Date: Sat Oct 23, 1999 1:48
SignWriting List Forum
Subject: # of Sign Langs
"Sign Language" .....to me means an established signed language that is
taught in schools, standardized at times, and studied by others. In other
words..."official languages" such as ASL or LSE or whatever. In my
terminology, you are saying that there are at least 100 Sign Languages in
"signed language"....to me means all categories of languages that use
motion to communicate, the Sign Languages plus other
"gesture-related-languages" in the world, including "home signed
that only exist in a home between three people...or like the Deaf man whom
I recorded in SignWriting back in Fall, 1975. His name was Kagobai, and he
was born-deaf on an isolated island in the South Pacific...because he was
the son of the chief, he was the only born-deaf child allowed to live in
that culture (the others were killed in early childhood). He created his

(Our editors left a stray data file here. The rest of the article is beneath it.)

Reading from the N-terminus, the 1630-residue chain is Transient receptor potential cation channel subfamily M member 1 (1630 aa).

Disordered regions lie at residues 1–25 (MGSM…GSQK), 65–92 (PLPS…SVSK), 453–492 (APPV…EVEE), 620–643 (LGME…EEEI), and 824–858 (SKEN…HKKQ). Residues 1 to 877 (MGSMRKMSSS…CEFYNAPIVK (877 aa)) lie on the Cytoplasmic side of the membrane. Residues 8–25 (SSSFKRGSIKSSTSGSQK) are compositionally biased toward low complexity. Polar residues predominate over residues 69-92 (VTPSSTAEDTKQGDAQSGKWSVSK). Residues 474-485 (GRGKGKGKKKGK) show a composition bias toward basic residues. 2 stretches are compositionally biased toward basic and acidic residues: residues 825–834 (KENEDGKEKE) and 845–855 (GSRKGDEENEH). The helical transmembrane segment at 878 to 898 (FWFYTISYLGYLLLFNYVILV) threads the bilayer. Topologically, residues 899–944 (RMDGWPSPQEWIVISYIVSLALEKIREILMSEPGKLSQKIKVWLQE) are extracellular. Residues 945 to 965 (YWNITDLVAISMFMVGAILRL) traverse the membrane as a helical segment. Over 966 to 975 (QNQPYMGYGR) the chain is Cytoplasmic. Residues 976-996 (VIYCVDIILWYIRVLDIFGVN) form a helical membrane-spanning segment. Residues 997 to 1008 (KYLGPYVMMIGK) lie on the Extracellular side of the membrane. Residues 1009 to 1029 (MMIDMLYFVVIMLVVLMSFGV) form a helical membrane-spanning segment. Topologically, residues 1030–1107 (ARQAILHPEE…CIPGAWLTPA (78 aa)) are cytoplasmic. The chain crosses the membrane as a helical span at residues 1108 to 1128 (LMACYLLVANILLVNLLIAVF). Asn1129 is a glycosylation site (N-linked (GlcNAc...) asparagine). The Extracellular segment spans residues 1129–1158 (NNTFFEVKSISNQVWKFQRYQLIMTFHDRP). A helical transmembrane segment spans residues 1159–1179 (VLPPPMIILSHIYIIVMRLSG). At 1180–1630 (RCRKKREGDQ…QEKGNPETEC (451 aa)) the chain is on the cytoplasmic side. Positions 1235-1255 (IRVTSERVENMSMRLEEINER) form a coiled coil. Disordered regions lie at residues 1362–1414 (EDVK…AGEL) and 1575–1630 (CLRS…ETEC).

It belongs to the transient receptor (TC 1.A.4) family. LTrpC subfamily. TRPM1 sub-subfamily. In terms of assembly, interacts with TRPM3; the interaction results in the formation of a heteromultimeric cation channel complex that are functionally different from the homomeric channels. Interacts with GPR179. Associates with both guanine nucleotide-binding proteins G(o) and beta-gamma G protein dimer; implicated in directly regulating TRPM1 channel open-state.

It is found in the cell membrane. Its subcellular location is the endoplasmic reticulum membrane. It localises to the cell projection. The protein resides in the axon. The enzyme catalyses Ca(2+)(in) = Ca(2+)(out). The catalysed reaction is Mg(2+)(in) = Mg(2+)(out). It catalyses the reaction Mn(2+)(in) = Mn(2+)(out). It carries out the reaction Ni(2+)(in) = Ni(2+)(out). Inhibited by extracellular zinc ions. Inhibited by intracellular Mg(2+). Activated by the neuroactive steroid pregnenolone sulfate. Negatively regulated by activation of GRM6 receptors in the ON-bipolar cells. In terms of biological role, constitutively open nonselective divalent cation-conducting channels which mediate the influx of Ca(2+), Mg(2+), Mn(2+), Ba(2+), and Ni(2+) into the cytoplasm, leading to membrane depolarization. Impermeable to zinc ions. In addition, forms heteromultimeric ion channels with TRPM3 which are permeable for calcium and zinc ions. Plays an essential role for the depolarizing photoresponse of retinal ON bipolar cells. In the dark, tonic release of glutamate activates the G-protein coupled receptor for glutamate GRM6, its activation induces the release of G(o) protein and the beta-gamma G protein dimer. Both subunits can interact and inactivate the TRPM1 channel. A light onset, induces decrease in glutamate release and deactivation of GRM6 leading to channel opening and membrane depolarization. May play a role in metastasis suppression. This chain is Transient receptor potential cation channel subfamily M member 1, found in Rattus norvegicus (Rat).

own form of communication with the islanders that was quite sophisticated.
I recorded him from video for a linguist at the University of Copenhagen
and we published a book in SignWriting on Kagobai..
----------Joe talking now:
This is what makes it impossible to say "how many" languages. Even with
spoken languages, we can't say there is one language in Scandinavia; the
Swedes and Norwegians won't let us! ;-) And in China, the opposite
problem, they speak a whole bunch of different languages, but even they
talk about something imaginary called "Chinese." So political boundaries
make it impossible.
That's mostly irrelevant to signed languages, but defining them is
even worse. Rennellese Sign Language (Kagobai, above?) seems to be
accepted as one of the real signed languages, even listed in the
Ethnologue, yet it only had one speaker. Can a language have one speaker?
Two?--like deaf siblings? Or twin speech? And how sophisticated
does it have to be before we count it? All deaf children create their
own homesigns, as do hearing children before they learn to speak. Count
These are questions that cannot be answered. All we can do is make rough
estimates. And Diane & Steve's 100+ figure is the best I've seen.
Joe Martin, Plain Old Ordinary Student
Top Left Corner USA